Journalists should play the lead in providing information on measures to fight against tuberculosis (TB).
The call was made by Malick Kayumba from Rwanda Biomedical Centre (RBC), during a training session that brought together journalists from various media houses especially, reporters on health issues.
“Tuberculosis is a curable disease, but the problem is that people do not follow the right or required measures to ensure complete treatment,” said Kayumba.
He explained that a tuberculosis patient is supposed to undergo treatment for six months and upon completion of the given dosage, tests must be carried out to determine the condition of the patient.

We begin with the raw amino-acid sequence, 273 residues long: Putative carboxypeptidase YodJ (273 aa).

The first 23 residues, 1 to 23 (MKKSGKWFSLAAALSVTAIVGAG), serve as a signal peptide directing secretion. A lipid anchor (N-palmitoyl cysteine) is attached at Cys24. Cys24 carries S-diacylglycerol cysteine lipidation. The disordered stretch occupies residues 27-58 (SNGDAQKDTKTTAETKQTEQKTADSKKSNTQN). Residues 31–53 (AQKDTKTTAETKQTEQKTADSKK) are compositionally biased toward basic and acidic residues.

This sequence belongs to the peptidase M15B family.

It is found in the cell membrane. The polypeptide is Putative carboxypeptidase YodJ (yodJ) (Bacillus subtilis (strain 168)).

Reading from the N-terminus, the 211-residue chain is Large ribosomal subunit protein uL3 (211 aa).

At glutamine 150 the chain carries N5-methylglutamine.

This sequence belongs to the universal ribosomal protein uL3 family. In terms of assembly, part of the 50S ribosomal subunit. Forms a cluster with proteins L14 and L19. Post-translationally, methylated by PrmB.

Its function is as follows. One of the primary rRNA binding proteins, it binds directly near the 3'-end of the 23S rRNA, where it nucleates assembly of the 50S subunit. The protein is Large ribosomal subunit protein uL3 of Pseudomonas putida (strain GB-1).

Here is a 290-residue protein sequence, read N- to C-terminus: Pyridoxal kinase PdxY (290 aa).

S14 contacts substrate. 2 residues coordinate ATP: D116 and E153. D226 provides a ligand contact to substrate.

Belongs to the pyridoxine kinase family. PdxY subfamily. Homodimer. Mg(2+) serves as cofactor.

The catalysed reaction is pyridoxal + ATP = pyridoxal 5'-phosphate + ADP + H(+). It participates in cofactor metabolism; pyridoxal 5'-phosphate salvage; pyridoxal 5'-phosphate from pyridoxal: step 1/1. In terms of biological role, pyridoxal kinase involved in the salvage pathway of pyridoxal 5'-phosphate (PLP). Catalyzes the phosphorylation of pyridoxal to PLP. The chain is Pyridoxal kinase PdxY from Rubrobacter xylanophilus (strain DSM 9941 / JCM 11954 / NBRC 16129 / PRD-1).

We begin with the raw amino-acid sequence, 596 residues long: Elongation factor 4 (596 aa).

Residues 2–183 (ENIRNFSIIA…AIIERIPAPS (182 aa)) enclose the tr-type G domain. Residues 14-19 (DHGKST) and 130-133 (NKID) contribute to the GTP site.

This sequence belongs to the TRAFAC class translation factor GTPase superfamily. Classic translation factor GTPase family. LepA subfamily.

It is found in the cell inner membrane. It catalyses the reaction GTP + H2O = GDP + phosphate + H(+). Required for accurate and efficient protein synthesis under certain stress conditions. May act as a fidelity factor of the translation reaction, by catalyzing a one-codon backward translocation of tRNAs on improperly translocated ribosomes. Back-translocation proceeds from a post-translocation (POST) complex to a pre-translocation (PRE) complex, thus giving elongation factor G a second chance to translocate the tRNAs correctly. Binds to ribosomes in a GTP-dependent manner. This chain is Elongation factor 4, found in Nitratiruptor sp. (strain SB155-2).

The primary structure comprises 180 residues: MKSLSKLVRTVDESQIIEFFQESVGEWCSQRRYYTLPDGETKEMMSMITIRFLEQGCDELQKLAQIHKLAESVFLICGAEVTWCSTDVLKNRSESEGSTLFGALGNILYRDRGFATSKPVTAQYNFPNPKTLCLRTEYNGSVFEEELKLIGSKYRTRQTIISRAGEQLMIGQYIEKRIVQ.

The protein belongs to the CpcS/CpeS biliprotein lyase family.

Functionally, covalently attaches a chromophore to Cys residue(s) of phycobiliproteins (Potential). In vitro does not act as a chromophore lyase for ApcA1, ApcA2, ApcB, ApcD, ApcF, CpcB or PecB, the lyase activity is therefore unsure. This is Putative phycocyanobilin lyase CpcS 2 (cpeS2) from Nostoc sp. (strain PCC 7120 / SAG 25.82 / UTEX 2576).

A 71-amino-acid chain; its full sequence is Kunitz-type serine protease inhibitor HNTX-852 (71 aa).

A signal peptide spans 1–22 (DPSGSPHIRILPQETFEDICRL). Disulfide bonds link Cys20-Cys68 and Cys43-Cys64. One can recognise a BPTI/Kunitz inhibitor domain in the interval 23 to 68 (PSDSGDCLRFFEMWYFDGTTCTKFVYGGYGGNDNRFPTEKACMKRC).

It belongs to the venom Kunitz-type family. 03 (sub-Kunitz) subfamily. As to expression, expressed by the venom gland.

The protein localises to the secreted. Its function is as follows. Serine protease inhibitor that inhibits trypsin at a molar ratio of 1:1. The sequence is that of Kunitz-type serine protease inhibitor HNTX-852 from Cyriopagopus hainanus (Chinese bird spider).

“If the doctor realizes that there is still need for that patient to continue treatment, the medic will make recommendation depending on the results, which may result in being treated for about nine months,” he said.
He also advised that upon realizing signs of the infection, it was advisable to seek medical attention to avoid infecting others.
“When a patient starts getting treatment, he or she does not infect others. But the high rate at which people infect others is a result of failure to abide by the prescription,” he said.
“TB can easily be identified through persistent cough, respiratory hardship, loss of appetite that leads to weight loss and night perspiration among other symptoms,” he said.
Worldwide, tuberculosis has claimed 1.7 million lives since 2009, and about 8,000 cases are identified in Rwanda every year.